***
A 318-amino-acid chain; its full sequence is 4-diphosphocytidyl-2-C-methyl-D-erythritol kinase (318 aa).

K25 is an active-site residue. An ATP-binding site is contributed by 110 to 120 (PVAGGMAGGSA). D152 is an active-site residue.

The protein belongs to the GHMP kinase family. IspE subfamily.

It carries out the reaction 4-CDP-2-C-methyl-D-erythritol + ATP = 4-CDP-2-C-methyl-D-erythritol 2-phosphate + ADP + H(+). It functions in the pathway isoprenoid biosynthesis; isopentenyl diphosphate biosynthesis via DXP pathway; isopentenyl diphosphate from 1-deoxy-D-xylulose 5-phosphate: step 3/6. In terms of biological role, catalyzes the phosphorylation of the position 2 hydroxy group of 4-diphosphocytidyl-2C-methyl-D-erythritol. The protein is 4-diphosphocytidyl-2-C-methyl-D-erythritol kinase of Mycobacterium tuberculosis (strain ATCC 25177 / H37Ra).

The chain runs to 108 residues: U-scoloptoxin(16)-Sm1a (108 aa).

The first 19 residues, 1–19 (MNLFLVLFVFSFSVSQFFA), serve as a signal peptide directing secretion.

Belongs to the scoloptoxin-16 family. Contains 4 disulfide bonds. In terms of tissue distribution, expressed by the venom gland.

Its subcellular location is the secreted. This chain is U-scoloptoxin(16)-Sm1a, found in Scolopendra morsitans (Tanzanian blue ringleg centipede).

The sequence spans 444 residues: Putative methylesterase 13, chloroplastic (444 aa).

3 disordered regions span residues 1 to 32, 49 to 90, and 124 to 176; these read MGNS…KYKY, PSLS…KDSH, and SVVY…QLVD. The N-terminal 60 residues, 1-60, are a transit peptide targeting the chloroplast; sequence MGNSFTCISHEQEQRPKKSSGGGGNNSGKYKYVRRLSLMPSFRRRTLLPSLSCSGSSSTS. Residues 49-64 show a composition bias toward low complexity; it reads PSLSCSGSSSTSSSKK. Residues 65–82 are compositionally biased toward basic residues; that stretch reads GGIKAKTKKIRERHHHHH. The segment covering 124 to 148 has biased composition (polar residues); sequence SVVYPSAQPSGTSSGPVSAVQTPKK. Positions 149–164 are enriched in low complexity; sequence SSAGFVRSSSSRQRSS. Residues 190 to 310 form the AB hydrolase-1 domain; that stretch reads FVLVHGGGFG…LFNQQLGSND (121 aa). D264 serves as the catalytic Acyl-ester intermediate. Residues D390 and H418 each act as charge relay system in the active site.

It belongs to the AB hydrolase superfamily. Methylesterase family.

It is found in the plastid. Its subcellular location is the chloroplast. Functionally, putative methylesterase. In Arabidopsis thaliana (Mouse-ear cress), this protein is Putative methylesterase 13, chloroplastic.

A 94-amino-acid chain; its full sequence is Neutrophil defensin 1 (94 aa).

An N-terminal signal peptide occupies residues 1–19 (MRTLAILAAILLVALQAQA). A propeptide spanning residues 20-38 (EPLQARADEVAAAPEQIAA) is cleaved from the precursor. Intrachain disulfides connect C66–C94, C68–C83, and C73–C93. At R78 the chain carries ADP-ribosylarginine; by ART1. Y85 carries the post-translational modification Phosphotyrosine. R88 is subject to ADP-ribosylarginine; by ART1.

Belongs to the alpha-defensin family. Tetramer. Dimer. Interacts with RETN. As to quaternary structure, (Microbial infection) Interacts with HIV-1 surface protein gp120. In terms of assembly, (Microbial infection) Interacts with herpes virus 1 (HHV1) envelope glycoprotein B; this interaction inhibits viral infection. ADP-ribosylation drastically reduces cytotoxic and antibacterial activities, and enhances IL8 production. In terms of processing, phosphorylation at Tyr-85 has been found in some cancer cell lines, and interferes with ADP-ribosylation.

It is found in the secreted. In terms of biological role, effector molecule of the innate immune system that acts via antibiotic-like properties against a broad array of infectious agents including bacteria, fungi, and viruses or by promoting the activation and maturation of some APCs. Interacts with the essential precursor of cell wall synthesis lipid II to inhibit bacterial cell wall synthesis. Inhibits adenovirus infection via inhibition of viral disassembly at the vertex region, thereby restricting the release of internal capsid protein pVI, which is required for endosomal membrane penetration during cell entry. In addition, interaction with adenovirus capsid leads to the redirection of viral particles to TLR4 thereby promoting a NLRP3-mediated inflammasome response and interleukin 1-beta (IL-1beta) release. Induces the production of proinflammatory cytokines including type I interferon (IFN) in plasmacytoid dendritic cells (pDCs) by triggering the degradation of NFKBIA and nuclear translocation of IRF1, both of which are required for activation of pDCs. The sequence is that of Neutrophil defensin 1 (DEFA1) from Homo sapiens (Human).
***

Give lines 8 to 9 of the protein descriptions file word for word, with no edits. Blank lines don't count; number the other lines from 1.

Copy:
Its subcellular location is the secreted. This chain is U-scoloptoxin(16)-Sm1a, found in Scolopendra morsitans (Tanzanian blue ringleg centipede).

The sequence spans 444 residues: Putative methylesterase 13, chloroplastic (444 aa).